A year later, in the absence of Zaheer, India's ODI attack looks orphaned. It must be asked why most Indian bowlers, young and hopefully willing, have actually regressed. Ishant is the most debilitating personification of what has gone wrong with the lot. He has lost not only his pace but apparently his sense of length and line too. Since the CB series, where he took 14 wickets while conceding only 4.58 runs per over, his economy-rate is more than six runs an over and he has routinely been taken for more than seven.

Equally dispiriting has been the performance of Harbhajan Singh. He has continued to be a conundrum. On the basis of his experience and reputation, he is the leader of this Indian attack. Occasionally, like in the tri-series final against Sri Lanka, he has sparkled. On many occasions, he has been tight and adequate. Yet after so many years he has still not become the bankable match-turner that his team will expect him to be.

Against Pakistan he was outbowled not only by the impressive Saeed Ajmal and the magnificently matured Shahid Afridi but even by Yusuf Pathan. And the Australians, once putty in his hands, milked him with ease. On the basis of how he bowled against Australia, Amit Mishra can expect to be picked ahead of him.

India will be stronger when Sehwag, Yuvraj and Zaheer return but they have a fundamental problem in this form of the game for which no credible answers are available. No great one-day team has been complete without allrounders and India haven't found one since the fall of Irfan Pathan. They have tried making use of the bowling abilty of their batsmen, and tried to make do with Yusuf. But he has shown little evidence of being able to do the job at No. 7 and, while playing five bowlers is welcome, it leaves the team dangerously unbalanced, and without insurance against a batting collapse.

Being knocked out of the Champions Trophy is a setback, not a disaster, and it would not be futile if India carry back a few lessons.

Sambit Bal is the editor of Cricinfo

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Posted by arup_g on (October 6, 2009, 9:58 GMT)

Dhoni did not look bothered about the tournament and hence neither did the Indian team. Yes Sehwag, Yuvraj and Zaheer are world class players but when India are a country that continuously win under 19 and under 21 tournaments, and have created the IPL which has developed so many good players, why is there a need to be scared when we lose big players? Why wasn't the like of S. Badrinath picked who has scored heavily year upon year. Why was Kohli, fair be it, a good young talent, picked considering he has no experience and doesn't yet have the temperament for the big stage. India's bowlers looked tired and weary except for Nehra. RP Singh, Sharma and Kumar lacked any consistency in line and length and looked nothing like the lethal bowling line up they were a year ago. Harbhajan did not look bothered about the competition at all. Whatever may have happened in the two big tournaments of 2009, India had a brilliant year in test and ODI's, so not all is lost.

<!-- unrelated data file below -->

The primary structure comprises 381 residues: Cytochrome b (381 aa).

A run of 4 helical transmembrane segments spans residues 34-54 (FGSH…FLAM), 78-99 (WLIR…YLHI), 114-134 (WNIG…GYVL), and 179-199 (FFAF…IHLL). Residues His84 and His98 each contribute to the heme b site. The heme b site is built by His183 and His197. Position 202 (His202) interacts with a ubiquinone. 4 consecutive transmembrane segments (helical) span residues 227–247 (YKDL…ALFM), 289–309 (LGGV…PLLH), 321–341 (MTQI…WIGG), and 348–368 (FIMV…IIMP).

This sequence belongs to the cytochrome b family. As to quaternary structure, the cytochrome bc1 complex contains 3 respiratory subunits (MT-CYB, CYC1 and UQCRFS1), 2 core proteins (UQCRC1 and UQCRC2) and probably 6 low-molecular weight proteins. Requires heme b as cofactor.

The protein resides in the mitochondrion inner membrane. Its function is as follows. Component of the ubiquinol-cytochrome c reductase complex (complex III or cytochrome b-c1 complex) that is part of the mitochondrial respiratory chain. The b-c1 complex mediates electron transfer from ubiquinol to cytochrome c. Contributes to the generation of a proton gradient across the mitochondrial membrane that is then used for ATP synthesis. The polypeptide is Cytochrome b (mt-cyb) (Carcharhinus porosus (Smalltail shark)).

Posted by cricket_wins on (October 5, 2009, 5:17 GMT)

I think the grave Indian mistake is to never look at "consistency" as a virtue of a successful team. The think-tank (irrespective of the constantly changing constituents) has always made a big deal of "reaching the top" or "defining roles" for players. There has, in my extremely humble opinion, NEVER been a clear thought process on defining "staying at the top" as a constant goal and trying to achieve it. Every one would raise issues about this being too critical a view in a losing time, but I think this view is applicable even when India win. They never win consistently.

Posted by Avinash__ on (October 4, 2009, 1:18 GMT)

Dhoni should read this what NZ caption Said . "It's about leading by the performance," he said. "My team will follow if I perform."

Posted by AvidCricFan on (October 3, 2009, 12:17 GMT)

It is very likely that India would have lost against Australia. They were in no certain winning position. So lets not use the washed out game as an excuse. The real problem with Indian team is selection, attitude and injuries. Why are we persisting with non-performers like RP Singh, Yusuf, Karthik? RP has been around for 4-5 years and I have hardly seen him in form. It is not his form. He is just not a bowler for the highest class of the game. Yusuf's role is that of batting allrounder and Karthik as a basmen. Inspite having played over 30 ODIs they average meagre under 25 runs. Both needs to shown door for this verson of game. Now fielding lapses are pure attitude and commitment problems of player. Our players revolt agaist demanding coach. So here comes in Kristen who is very lax on players. The onfield performance reflects the attitude.